Watch this: The promise of AI
Language naturally evolves and expands over time, adding new words, changing the meaning of others and sending others still to the vocabulary pasture. And during the 2010s, one of the most common words in the English language expanded to a new part of speech when "because" became both a conjunction and a preposition. Today there's no need to follow it with a pesky excess word like "of." Rather, just follow it with an appropriate noun, like "I was late because sleep." It's also a way to conveniently explain complex topics in an ambiguous way. "Dark matter exists because science!" And it's a way to be ambiguous about simple topics. For example, "I didn't finish doing that because reasons" is especially popular.
Especially popular with streaming content, which is programming that's delivered over the internet rather than a traditional cable channel, this is the viewing of several episodes of a television program (or parts of a film franchise) in rapid succession. Binge watching is also possible with DVDs or content saved on a DVR. Though Netflix content is binge-watchable, Netflix and chill has a, well, different meaning. It's actually a euphemism for hooking up (though I suppose you could watch an episode or two before the sex). It was true even in the pre-Netflix era: As Dorothy Zbornak wisely said in a 1986 episode of The Golden Girls, "Honey, beware of anybody who says 'no calories,' 'absolutely no charge' and 'let's just lie on the bed and watch television.'"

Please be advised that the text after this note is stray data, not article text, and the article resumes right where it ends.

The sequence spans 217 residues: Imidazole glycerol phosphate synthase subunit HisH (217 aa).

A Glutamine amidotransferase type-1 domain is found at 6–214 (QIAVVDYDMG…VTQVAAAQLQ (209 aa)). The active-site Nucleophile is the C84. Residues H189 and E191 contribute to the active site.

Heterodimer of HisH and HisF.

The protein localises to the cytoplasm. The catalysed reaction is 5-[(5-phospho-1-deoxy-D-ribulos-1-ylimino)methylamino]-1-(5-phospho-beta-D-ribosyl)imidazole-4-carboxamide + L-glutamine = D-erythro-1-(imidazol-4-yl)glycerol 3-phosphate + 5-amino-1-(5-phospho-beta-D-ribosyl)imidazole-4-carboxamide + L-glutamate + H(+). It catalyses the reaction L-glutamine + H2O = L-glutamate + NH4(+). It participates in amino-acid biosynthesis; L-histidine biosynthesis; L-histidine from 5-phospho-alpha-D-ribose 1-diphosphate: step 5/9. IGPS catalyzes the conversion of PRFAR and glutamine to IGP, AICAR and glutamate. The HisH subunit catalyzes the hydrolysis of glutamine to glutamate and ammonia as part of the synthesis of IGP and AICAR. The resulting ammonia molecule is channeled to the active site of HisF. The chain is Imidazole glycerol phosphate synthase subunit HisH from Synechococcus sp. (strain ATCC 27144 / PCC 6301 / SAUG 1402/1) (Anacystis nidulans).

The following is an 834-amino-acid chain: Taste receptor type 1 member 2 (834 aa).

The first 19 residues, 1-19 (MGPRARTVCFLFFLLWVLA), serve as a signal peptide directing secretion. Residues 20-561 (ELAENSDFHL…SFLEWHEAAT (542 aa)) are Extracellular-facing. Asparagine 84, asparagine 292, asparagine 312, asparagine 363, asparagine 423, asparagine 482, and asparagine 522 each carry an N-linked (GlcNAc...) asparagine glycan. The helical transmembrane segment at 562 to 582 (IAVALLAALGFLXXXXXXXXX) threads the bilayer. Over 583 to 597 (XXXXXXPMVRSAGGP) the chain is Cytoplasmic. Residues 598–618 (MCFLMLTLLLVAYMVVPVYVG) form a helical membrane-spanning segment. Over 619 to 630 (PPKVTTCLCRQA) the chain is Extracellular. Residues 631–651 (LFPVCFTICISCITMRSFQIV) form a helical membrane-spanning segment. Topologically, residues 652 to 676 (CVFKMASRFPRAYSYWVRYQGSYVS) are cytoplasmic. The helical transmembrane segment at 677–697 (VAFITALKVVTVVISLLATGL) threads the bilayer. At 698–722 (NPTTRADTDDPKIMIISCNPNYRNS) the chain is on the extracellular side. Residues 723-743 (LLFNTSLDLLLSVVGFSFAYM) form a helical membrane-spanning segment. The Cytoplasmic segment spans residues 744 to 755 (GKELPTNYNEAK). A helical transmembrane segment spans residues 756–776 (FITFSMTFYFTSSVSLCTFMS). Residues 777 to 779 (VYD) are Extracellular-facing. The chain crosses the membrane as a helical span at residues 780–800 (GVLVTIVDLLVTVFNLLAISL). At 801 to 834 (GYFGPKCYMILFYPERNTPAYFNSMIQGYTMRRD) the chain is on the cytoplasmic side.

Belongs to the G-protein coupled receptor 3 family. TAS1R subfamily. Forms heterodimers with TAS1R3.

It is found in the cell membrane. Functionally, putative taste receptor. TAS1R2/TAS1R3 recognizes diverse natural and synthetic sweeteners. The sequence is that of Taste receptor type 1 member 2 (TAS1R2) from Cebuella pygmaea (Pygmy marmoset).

Security cameras with facial recognition tech inside
Gosh, this is a hard one. That's why I'll rely on my more knowledgeable colleague Stephen Shankland to explain. As he puts it, a blockchain is an ever-growing set of data blocks with each block recording a collection of transactions (such as the date, time and amount of a purchase). But instead of all of those blockchains being stored on a single computer (like a company server), they're distributed across a group of computers. It could be thousands of them, and each computer has its own copy of the transaction. Most important, blockchain makes cryptocurrencies like bitcoin possible. Because cryptocurrencies are digital, decentralized currencies without a government, bank or other authority to control them, blockchain is used to verify transactions. And because blockchain is an encryption technology, transactions using cryptocurrency are anonymous. That's why it's popular on the dark web, which refers to any part of the internet that isn't discoverable by a search engine.